- The Washington Times - Monday, December 18, 2000

Bias? What bias?

"Not only did [the U.S. Supreme Court] rob Al Gore blind, says the press, they did so in a way that may have damaged the nation's high court permanently.

"The New York Times' veteran correspondent Linda Greenhouse … declared that [the justices,] as they 'drove off into the night,' left behind an institution that 'many students of the court' just how many, Linda? say appears 'diminished, if not actually tarnished, by its extraordinary foray into presidential politics.' …

"Ever-predictable Dan Rather, like Greenhouse, found the famous unnamed 'some' to denounce the 'politically and ideologically motivated U.S. Supreme Court' for having 'handed the presidency to Bush.' …

"Similar sentiments came from ABC's Aaron Brown: 'Many Americans … see politics written all over the court's 5-4 ruling.' (Exactly how many Americans did he count?) And his ABC colleague, Terry Moran, declared that the court's ruling 'opens up more wounds rather than closing them.' (Well, certainly among Democrats.)

Over at NBC, Katie Couric asked Tim Russert: 'How badly damaged is the high court in the wake of this?' …

"Leave it to Bryant Gumbel to sum up the press corps' attitude: 'Al Gore was given the bum's rush by five very conservative justices.' "

from "Supremely Disgruntled," in Friday's New York Post

'Breaks your heart'

"We all have free will. It's a fact. But for me personally, it's by the grace of God that I survived the emotional trauma of abortion. You never really deal with an abortion because you don't want to. The bottom line is there is a human being that could be walking around today that is not, and thinking about that too much just breaks my heart. There's no question about it: Sooner or later, abortion breaks your heart. I don't like to talk about things in terms of 'syndromes,' like post-abortion syndrome, but you never think about how you're being affected five, 10, 15 years down the road."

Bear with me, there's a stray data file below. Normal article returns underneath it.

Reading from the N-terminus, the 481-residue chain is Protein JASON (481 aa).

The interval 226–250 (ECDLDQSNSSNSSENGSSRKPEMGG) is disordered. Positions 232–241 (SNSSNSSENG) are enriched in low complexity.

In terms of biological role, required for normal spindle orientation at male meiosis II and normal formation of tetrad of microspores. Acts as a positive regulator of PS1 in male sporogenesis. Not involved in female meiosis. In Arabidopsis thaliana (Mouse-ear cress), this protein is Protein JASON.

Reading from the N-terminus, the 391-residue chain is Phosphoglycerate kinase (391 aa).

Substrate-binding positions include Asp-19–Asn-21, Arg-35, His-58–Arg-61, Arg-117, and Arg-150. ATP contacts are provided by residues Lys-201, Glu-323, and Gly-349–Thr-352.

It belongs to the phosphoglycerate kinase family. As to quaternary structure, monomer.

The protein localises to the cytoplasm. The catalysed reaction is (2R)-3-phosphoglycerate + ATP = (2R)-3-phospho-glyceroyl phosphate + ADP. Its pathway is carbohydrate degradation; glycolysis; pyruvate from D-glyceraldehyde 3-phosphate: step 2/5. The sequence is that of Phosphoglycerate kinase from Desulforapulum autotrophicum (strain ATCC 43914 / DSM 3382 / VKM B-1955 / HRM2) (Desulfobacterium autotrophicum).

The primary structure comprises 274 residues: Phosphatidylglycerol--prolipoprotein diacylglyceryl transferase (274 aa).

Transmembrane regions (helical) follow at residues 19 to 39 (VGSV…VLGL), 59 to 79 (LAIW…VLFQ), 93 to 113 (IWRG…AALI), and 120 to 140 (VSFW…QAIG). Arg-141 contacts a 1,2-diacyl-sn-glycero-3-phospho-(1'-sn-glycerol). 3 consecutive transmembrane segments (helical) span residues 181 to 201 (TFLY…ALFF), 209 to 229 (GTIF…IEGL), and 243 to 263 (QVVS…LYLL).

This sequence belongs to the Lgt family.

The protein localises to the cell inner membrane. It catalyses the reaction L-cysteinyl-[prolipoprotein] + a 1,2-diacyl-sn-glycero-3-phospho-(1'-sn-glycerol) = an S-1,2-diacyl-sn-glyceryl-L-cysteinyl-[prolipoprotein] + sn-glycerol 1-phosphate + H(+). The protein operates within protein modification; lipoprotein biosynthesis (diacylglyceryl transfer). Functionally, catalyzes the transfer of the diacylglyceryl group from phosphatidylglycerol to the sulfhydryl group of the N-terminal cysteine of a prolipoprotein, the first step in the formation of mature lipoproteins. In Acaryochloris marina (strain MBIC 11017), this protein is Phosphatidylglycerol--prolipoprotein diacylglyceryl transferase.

Martha Williamson, executive producer of "Touched by an Angel," interviewed by Christina Valhouli in the December/January issue of George

'His own standards'

"Peter Singer, the De Camp Professor of Bioethics at Princeton University's Center for Human Values, is most widely and controversially known for his view that animals have the same moral status as humans… .

"Jettisoning the traditional distinction between humans and nonhumans, Singer distinguishes instead between persons and nonpersons. Persons are beings that feel, reason, have self-awareness, and look forward to a future. Thus, fetuses and some very impaired human beings are not persons in his view and have a lesser moral status than, say, adult gorillas and chimpanzees.

"Given such views, it was no surprise that anti-abortion activists and disability rights advocates loudly decried the Australian-born Singer's appointment at Princeton… .

"In a recent New York Times Magazine essay, he argued that the affluent in developed countries are killing people by not giving away to the poor all of their wealth in excess of their needs… . He calculates that the average American household needs $30,000 per year; to avoid murder, anything over that should be given away to the poor. 'So a household making $100,000 could cut a yearly check for $70,000,' he wrote… .

"The average salary of a full professor at Princeton runs around $100,000 a year; Singer also draws income from a trust fund that his father set up and from the sales of his books. He says he gives away 20 percent of his income to famine relief organizations, but he is certainly living on a sum far beyond $30,000. When asked about this, he forthrightly admitted that he was not living up to his own standards."

Ronald Bailey, writing on "The Pursuit of Happiness," in the December issue of Reason

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